With over 720 million internet users and climbing, China is a fast-maturing and increasingly valuable online market.
Unlike most of the world, Google has never had a significant presence in China – even before it was blocked in 2010 for failing to comply with the Chinese government’s censorship requirements.
In China, despite increased local competition, Baidu remains the dominant player, with around 70% of the overall search market. Its main rivals are 360 Search and Sogou, each attracting between 10-15% of total internet searches in the country.
The picture is a little different for mobile devices. When removing desktop searches, Baidu’s share (through its dedicated mobile domain m.baidu.com) goes up to almost 90% and Shenma, a new mobile-focused search engine released by e-commerce giant Alibaba, has nearly 10% market share.
Baidu has largely modelled itself on Google since its launch in 2010, so much so that it’s often called the Chinese Google in the West.
The look and feel of the search results have closely followed Google, as have the related services they offer: there are Baidu equivalents of Google Maps, Images, News, Search Console, Analytics and more.
Baidu has also filled the niches that sites like Wikipedia fill in the rest of the world, with their own Baidu Baike encyclopaedia, and their iTunes/Apple Music equivalent, Baidu Music.
The result of all of this is that Baidu dominates its own search engine results pages (SERPs). Most popular keyword searches will return several Baidu-owned properties on the first page, limiting the organic search real estate available for other websites.
Local focus – Baidu only has a Simplified Chinese version (having pulled out of Japan in 2015) and is exclusively focused on the Chinese market.
Its results show a strong preference for Chinese websites rather than displaying sites around the world as is often the case of Google. Baidu do this for several reasons, but mainly to improve user experience – local sites that are inside the Great Firewall tend to be faster and more relevant content-wise than websites targeting Chinese users that are produced and hosted in other countries.
Baidu is also fully compliant with the Chinese government’s content rules; if anything is censored in China do not expect it to be visible on Baidu.
Advert Separation – There is very little distinction between adverts and natural listings, often leading to confusion between what is or isn’t a paid listing.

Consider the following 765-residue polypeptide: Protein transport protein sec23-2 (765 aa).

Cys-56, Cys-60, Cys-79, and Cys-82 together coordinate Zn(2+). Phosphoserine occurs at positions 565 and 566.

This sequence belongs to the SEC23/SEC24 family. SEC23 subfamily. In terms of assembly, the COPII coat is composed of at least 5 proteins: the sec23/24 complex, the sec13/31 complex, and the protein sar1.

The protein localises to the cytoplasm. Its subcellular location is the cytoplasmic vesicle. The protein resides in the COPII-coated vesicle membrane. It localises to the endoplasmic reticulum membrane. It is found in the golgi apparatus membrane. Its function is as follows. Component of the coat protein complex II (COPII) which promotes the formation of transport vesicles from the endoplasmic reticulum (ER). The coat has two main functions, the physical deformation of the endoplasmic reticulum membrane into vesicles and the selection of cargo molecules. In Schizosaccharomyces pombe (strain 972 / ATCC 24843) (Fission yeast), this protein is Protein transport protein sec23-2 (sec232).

Meta Keywords Tags – Unlike Google, Baidu takes into account keywords entered in the meta keywords tag when ranking websites. It isn’t a huge ranking factor, but it remains a worthwhile tactic.
Domain Age – New domains tend to take a long time to rank in Baidu, and must age before they gain sufficient trust to rank for anything competitive. There is a similar effect on Google, but it is more pronounced for Baidu.
Text Content – Baidu is strongly geared towards sites with a significant level of content; morsel than Google, where quite thin websites can rank well on the basis of backlinks.
The freshness of content is also important for Baidu – a site that regularly updates its content will gain more of a boost than would be the case for Google.
Backlinks – Although it has made improvements, notably with its Money Plant algorithm update, Baidu’s ability to evaluate the quality of backlinks still lags behind Google. Categories of backlinks that would be considered link spam on Google are often still effective on Baidu and so remain in popular use.
Baidu Trust Verification – Baidu offers a domain verification system, with badges available in Baidu’s results for verified sites. It works in a similar way to verification on Twitter – a signal to users that the site is genuine and has been subject to manual review by Baidu’s staff. A verified site is seen as a more trustworthy site, which can help clickthrough rates.
Like Google, Baidu offers a pay-per-click (PPC) service to allow sites to run ads in the search results. As Baidu is typically slower to respond to newly-built websites than Google, pay-per-click is a great way to access the Chinese market whilst waiting for any SEO efforts to take effect.
The Baidu PPC service, which is very similar in operation to Google AdWords – offering a wide range of targeting options and campaign management tools – can be accessed by Western companies, which is not always the case for online services in China.
More typically for a Chinese business, there are strict regulatory and bureaucratic requirements when setting up an account – you will need to provide ID and business registration documentation, and it will take a while to authorise, so allow for this when planning your first campaign.
A Baidu pay-per-click account also needs funds to be deposited before it can be used – a minimum of RMB5000, which can then be used to purchase ad views, plus a RMB600 fee.
Baidu Tongji (Analytics) is very much like Google Analytics and in a few ways is arguably superior, particularly with regard to localised Chinese data.
The insight from a service like Baidu Tongji is an essential feature of any campaign for China, as it gives you an overview of which marketing efforts are being effective and how users are behaving on the site, e.g. if visitors are being converted into enquiries.
It is possible to use Google Analytics in China, but we recommend Tongji as its data is more reliable for Chinese sites due to the effects of the Great Firewall.